Considered the soul of Austin, this crossroads of culture and commerce draws freaks, suits, students, and people-watchers. Congressmen share sidewalk space with professional doomsayers and families in the shadow of downtown high-rises, and you're bound to catch a regrettable glimpse of Leslie, Austin's most celebrated homeless dude who dresses in drag and sports a nasty thong.
The mile-long stretch of Guadalupe Street adjacent to the University of Texas campus has been called "The Drag" for decades, and the cruising along this eclectic strip is best done on foot. Students shuffle to class with cell phones attached, hipsters sip iced lattes and browse boutiques, and the homeless youth known as Drag Rats hit everyone up for change.
Austin legend Vaughan, who died tragically in 1990, is remembered here in bronze. The famed Dallas-born guitarist had deep roots in Austin, and this statue has been one of the city's top attractions since it was erected in 1993. On Texas's official Stevie Ray Vaughan Day (his birthday, October 3), you'll find the statue surrounded by flowers and candles.
A grand, red-granite edifice befitting the Lone Star state, this building was completed in 1888 in Renaissance Revival style. The nation's largest state capitol, Austin's landmark can be seen from throughout the city, and its visual prominence is protected by law. Named to the National Register of Historic Places, the structure also offers lovely grounds and, thanks to major expansions in 1993, still houses a host of government offices. The Texas Capitol Visitors Center is located on the grounds at 112 E 11th Street in a castle-like building dating to 1857.
Between March and November, more than a million-and-a-half free-tail bats spend their summer days under this prominent bridge (whose structure facilitates their habitats) and come out in the darkness to catch and eat thousands of pounds of insects nightly. It's quite an awe-inspiring spectacle to behold and can take all the bats more than a half-hour to take flight at times of heaviest concentration. The best time to catch sight is around 8:30pm.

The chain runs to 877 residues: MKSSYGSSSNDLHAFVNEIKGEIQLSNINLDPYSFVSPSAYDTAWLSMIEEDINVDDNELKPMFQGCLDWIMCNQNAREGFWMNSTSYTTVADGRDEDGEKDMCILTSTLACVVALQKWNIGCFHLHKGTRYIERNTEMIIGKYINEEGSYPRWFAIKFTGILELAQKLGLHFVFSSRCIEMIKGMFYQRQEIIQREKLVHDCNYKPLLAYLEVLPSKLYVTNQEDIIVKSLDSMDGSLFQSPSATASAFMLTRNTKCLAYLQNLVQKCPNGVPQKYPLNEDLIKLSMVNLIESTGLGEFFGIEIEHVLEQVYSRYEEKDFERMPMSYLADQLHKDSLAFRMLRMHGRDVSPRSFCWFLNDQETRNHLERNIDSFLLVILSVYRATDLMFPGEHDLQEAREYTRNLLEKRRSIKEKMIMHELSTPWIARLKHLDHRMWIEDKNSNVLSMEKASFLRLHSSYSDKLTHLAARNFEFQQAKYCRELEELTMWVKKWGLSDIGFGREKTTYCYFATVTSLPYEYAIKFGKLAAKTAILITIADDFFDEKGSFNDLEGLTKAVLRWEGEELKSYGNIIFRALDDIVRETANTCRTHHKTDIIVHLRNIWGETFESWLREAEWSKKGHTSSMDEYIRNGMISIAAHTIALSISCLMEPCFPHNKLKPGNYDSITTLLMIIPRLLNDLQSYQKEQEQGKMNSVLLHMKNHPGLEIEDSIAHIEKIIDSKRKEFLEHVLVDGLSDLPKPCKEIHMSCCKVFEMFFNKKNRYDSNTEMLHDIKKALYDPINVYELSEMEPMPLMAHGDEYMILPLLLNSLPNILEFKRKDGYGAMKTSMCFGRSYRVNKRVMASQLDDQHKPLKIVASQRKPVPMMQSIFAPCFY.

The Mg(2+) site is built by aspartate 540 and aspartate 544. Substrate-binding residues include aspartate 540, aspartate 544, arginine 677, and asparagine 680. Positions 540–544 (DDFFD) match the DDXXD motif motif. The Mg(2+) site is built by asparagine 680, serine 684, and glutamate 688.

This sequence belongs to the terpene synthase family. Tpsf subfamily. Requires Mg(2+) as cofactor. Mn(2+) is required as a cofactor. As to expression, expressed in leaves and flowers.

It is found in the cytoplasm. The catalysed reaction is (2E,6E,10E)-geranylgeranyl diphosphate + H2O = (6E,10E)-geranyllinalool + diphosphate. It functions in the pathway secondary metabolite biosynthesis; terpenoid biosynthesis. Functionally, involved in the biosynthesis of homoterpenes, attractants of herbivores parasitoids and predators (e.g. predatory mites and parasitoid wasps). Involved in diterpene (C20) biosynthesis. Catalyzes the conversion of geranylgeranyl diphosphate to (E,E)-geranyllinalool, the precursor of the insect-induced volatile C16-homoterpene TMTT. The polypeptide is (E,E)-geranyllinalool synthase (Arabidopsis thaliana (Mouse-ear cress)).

This 22-acre cemetery, a popular place to visit, offers a glimpse into the state's colorful history. Many famous Texas sons and daughters have been laid to rest here, including former Governor John Connelly, Barbara Jordan, and Stephen F. Austin, the father of Texas. Beautifully landscaped and shaded, it's an interesting, serene place in which to spend an hour or two. To make reservations for a guided tour, call 512-463-6600.
[Tours of the tower have are temporarily suspended until Spring 2011 while the Tower undergoes renovations.] This 307-foot Spanish Renaissance landmark at the heart of campus has four clock faces (each measuring 12 feet in diameter) and chimes on the quarter-hour and hour. After some three decades and following renovations, the Tower's observation deck has been reopened to visitors who want to catch a terrific glimpse of Austin. Previously, the Tower had been closed to thwart attempted suicides and out of respect for those people who were killed by a Tower-ensconced sniper in 1966. Barriers and metal detectors are now installed.
Here's another sad-yet-inspiring Texas tale. This majestic oak, listed in the Hall of Fame of Forestry, is estimated to be between 500 and 600 years old. At one time, it stood three stories high with limbs spanning more than a half acre, but in 1989, a man (later sentenced to nine years in prison) poisoned the mighty tree, which now stands about a third of its original size. It takes its name from a local legend that claims that Stephen F. Austin and Indian leaders signed a treaty beneath its grand canopy. No trip to Austin is complete without paying a visit to this venerable survivor.